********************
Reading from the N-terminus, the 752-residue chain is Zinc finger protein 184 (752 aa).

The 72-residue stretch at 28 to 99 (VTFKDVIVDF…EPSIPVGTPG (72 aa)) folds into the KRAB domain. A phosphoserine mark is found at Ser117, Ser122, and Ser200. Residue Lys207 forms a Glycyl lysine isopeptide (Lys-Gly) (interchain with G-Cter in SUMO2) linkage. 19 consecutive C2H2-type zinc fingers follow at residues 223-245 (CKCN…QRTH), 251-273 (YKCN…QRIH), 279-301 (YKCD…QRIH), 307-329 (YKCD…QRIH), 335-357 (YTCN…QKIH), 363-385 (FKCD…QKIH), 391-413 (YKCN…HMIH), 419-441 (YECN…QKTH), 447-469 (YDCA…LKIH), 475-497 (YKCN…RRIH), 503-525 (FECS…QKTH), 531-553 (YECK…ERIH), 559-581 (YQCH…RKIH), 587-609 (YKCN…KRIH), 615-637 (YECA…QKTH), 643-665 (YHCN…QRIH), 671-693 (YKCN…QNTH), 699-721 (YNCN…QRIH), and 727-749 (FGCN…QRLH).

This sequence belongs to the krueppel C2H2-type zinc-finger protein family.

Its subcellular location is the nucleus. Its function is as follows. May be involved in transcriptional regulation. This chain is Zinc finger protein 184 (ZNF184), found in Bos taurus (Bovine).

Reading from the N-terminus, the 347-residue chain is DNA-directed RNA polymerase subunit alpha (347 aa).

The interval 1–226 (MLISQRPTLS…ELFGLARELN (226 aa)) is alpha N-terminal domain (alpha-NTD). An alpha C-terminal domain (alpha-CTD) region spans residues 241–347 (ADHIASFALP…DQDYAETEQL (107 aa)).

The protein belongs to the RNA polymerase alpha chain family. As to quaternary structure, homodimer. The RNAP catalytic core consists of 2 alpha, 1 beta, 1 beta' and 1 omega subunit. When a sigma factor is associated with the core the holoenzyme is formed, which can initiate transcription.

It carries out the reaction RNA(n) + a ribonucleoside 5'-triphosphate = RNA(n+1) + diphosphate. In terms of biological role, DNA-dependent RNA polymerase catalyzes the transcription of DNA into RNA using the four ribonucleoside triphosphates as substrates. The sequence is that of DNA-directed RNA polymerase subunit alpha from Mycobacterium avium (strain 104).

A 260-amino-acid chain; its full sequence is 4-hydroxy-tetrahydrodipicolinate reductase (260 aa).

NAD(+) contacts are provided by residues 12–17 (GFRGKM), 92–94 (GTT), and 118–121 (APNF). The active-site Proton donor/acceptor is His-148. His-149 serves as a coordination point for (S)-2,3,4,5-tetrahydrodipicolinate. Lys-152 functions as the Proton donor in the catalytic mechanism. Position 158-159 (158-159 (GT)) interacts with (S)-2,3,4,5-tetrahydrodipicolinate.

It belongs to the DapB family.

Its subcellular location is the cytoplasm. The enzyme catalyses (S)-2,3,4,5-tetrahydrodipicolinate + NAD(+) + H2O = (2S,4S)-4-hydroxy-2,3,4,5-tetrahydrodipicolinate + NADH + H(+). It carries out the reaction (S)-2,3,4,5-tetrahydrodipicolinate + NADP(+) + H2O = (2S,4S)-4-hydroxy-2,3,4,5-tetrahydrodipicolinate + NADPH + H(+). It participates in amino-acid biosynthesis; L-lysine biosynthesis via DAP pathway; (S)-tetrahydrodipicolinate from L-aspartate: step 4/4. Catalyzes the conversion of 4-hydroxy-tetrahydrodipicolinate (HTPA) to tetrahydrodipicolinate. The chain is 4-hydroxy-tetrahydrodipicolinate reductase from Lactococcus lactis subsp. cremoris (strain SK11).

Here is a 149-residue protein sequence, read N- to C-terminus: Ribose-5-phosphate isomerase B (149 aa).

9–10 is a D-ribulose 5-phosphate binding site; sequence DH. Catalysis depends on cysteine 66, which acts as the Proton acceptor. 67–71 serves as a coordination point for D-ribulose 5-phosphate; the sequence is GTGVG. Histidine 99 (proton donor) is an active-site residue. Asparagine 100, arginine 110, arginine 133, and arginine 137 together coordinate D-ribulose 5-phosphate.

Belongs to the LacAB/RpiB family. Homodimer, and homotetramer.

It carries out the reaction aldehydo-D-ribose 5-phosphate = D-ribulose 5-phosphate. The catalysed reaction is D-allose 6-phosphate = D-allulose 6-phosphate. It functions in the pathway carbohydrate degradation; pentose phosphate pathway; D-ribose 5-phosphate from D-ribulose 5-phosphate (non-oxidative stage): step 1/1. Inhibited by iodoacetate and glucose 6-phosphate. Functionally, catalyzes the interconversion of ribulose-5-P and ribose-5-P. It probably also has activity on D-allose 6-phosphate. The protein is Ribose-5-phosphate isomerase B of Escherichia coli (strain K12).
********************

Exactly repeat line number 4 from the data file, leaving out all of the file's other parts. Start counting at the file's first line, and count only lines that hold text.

Its subcellular location is the nucleus. Its function is as follows. May be involved in transcriptional regulation. This chain is Zinc finger protein 184 (ZNF184), found in Bos taurus (Bovine).